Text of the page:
'Sanctions delay damages credibility'

Top US official praises Israel for actively internationalizing nuke threat.

UN Security Council 311 (photo credit: courtesy)
UN Security Council 311
(photo credit: courtesy)
WASHINGTON – The credibility of the UN Security Council and the group of six world powers negotiating over Iran’s nuclear powers will be hurt if imposing new sanctions on Teheran gets drawn out further, a senior State Department official told The Jerusalem Post Tuesday.
“We believe that delaying much longer is going to have serious consequences for the authority of the Security Council as well as the credibility of the P5+1,” he warned, using the term for the five permanent Security Council members – the US, Russia, China, France and England – and Germany, which have been negotiating with Iran for several years.
The official, speaking on condition of anonymity, stressed, “We would like to move as quickly as possible. We’ve been trying to engage for the 15 months of the Obama administration, and it hasn’t worked.”
The admission that the engagement policy touted by the administration hasn’t yielded progress in curbing Iran’s nuclear program and halting uranium enrichment – the continuation of which has resulted in previous rounds of US sanctions – has given urgency to American efforts to apply greater pressure.
US President Barack Obama has said he hopes to see a new UN Security Council sanctions resolution in the coming weeks, later defined as this spring, which the State Department official calculated gave the US until late June.
He called that timeframe “realistic” for getting a new resolution, though he wouldn’t talk about the specific language now being hammered out by diplomats behind closed doors.
Though China has often seemed recalcitrant in approving a new resolution, the official called the Asian power “very supportive” of the general approach combining sanctions with diplomatic efforts, as well as “pretty good” when it comes to sanctions implementation. He said he didn’t expect Beijing to veto a resolution, even though, as one of the five permanent members of the council, it has that power.
“I think they’re strongly committed to the idea of unity,” he said.
For America’s part, the official didn’t rule out the possibility that a resolution would be pushed through without full support from the 15-member body, even though almost all other Iran sanctions resolutions have been unanimous. But he did make clear that at this point the Obama administration preferred focusing on the UN process rather than unilateral moves by the US, either on its own or in coordination with a handful of other countries.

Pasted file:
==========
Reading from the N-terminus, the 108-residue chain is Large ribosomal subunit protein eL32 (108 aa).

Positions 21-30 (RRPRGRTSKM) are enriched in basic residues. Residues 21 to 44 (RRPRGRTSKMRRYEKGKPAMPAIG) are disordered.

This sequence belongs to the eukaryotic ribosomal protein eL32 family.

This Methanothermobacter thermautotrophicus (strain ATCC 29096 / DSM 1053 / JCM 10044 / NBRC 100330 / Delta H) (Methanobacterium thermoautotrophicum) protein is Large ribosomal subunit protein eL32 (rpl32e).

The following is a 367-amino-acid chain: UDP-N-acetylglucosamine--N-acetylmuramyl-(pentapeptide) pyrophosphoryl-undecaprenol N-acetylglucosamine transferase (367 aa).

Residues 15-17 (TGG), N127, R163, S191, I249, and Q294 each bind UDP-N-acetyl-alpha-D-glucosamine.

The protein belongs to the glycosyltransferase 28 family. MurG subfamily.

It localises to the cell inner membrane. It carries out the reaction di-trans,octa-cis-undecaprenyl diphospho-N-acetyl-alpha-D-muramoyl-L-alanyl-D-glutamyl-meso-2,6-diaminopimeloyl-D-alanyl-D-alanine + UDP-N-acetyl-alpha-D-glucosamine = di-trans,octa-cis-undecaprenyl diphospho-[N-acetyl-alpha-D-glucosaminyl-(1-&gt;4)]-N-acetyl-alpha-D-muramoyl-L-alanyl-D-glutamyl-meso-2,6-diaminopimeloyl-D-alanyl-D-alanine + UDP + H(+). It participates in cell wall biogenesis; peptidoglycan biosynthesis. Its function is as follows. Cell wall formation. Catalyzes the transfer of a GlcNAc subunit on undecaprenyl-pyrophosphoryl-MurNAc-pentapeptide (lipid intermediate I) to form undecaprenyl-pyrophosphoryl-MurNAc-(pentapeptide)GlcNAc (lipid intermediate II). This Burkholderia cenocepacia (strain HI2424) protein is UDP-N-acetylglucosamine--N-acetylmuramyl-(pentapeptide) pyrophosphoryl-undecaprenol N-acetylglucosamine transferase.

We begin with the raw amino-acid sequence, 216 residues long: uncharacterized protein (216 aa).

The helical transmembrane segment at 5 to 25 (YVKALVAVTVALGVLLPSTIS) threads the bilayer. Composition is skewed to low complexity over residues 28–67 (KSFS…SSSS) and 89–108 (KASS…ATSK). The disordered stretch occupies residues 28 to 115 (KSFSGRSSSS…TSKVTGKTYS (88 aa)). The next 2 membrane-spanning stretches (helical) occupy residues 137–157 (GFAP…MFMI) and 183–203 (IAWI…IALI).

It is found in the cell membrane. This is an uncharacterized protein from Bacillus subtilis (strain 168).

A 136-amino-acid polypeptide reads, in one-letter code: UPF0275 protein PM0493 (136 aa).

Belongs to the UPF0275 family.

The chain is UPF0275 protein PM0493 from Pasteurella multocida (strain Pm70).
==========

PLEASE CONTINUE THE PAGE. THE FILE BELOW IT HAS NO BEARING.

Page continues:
He ascribed differences in the US and Israeli perspectives – Prime Minister Binyamin Netanyahu recently urged imposing crippling sanctions, in comments seen by some as critical of the US not pushing forward aggressively enough – to a careful calculus of how many countries could be brought on board.
“If you want to make something as crippling as possible, it might mean you have only two countries that are signed up for that,” he pointed out. “We understand the prime minister’s view, but we want to make sure we have as many people signed up as possible.”
Still, he praised Israel for being “extremely active” in making the case for the threat a nuclear-armed Iran posed to the world, and internationalizing the issue so it wasn’t seen as merely US-Iranian animosity.
“That’s been extremely helpful,” he said, describing the message to Israel at this point as, “We very much value that close relationship and that close cooperation. Just keep it up.”
Differences, though, have also been apparent in the two timetables the countries have given on when Iran would be able to build a nuclear weapon, with Israel assessing a shorter timeline than America.
The senior official chalked the divergence up to the fact that “predictions are a very inexact science” of capabilities plus intentions – with rhetoric often aimed at domestic political consumption – and noted that the US also didn’t share a common analysis with Europe, Russia or China.
“There’s a hostile intent, not just to Israel but other immediate neighbors, so that’s a cause for great concern,” he said, but added, “It gets very difficult to figure out the exact degree of the threat or when are they going to have the exact amount of material to build a weapon.”
Still, he said Israel would have to make its own decisions in determining what kind of measures it needed to take – including military action – for its security.
“It’s not really up to other countries to second-guess decisions that other countries make in terms of their own self-defense,” he said, noting that both Obama and his Republican predecessor had stated repeatedly that “all options are on the table.”
But he underscored that military action was not the preferred outcome.
“I think almost every country would agree that it’s better to solve a problem through diplomacy and persuasion and engagement than through violence or military force,” he said.
While military force wasn’t a desired outcome, the State Departmentofficial pushed back even more against the idea of containment.
Heacknowledged that many non-governmental organizations and think tankswere urging the US to “just cut to the chase and accept that they’regoing to get this nuclear weapon capability and build a foreign policyaround that.”
But he responded to the idea by emphasizing, “Interms of what we’re working toward right now, we’re not prepared toaccept that as an eventuality. The president has made that very clear.And so we’re working as hard as we can to avoid that.”